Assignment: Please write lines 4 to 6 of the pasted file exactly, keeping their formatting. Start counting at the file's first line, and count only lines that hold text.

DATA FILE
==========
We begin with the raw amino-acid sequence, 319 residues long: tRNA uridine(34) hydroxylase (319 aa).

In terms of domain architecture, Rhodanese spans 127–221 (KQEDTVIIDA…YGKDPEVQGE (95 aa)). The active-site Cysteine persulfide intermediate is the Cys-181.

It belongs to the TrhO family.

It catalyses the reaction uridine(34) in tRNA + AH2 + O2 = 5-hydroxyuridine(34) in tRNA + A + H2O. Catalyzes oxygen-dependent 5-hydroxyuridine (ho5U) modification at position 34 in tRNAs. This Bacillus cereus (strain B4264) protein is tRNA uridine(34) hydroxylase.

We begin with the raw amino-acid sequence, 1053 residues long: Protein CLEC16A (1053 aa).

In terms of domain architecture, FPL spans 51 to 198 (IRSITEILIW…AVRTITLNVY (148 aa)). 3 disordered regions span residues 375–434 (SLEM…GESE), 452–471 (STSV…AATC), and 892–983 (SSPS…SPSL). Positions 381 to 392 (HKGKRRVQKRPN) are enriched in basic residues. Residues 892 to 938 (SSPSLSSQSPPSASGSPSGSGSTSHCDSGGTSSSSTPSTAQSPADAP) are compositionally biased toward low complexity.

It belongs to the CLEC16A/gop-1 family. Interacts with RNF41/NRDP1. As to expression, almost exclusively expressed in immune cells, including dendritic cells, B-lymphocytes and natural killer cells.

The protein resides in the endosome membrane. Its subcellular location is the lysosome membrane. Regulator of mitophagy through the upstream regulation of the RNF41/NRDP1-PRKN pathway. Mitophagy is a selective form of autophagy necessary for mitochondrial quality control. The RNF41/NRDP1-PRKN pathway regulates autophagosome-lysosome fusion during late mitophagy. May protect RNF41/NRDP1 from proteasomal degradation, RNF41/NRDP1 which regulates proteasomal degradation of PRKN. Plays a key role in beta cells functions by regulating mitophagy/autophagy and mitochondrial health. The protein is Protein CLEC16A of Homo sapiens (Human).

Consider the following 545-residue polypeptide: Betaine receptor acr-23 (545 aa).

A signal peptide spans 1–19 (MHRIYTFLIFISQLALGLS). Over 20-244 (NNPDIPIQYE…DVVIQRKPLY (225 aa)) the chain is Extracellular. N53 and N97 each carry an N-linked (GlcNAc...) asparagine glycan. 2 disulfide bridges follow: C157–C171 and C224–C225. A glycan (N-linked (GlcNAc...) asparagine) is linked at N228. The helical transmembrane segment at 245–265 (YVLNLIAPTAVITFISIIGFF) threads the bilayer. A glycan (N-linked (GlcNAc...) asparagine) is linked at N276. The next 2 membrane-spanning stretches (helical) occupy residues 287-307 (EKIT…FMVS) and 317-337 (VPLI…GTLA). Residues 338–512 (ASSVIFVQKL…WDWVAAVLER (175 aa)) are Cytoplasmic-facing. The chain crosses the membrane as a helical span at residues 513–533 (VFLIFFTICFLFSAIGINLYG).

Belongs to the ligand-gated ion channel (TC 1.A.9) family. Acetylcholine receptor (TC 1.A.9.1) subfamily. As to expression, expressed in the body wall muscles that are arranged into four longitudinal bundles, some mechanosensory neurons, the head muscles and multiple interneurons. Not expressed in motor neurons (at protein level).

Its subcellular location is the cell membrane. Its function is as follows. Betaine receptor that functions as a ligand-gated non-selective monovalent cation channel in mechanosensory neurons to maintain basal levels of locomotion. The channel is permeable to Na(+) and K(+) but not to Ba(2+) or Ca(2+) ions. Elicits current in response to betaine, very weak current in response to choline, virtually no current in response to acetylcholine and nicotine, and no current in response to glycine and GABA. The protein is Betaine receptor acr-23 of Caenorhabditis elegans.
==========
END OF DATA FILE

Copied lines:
It catalyses the reaction uridine(34) in tRNA + AH2 + O2 = 5-hydroxyuridine(34) in tRNA + A + H2O. Catalyzes oxygen-dependent 5-hydroxyuridine (ho5U) modification at position 34 in tRNAs. This Bacillus cereus (strain B4264) protein is tRNA uridine(34) hydroxylase.

We begin with the raw amino-acid sequence, 1053 residues long: Protein CLEC16A (1053 aa).

In terms of domain architecture, FPL spans 51 to 198 (IRSITEILIW…AVRTITLNVY (148 aa)). 3 disordered regions span residues 375–434 (SLEM…GESE), 452–471 (STSV…AATC), and 892–983 (SSPS…SPSL). Positions 381 to 392 (HKGKRRVQKRPN) are enriched in basic residues. Residues 892 to 938 (SSPSLSSQSPPSASGSPSGSGSTSHCDSGGTSSSSTPSTAQSPADAP) are compositionally biased toward low complexity.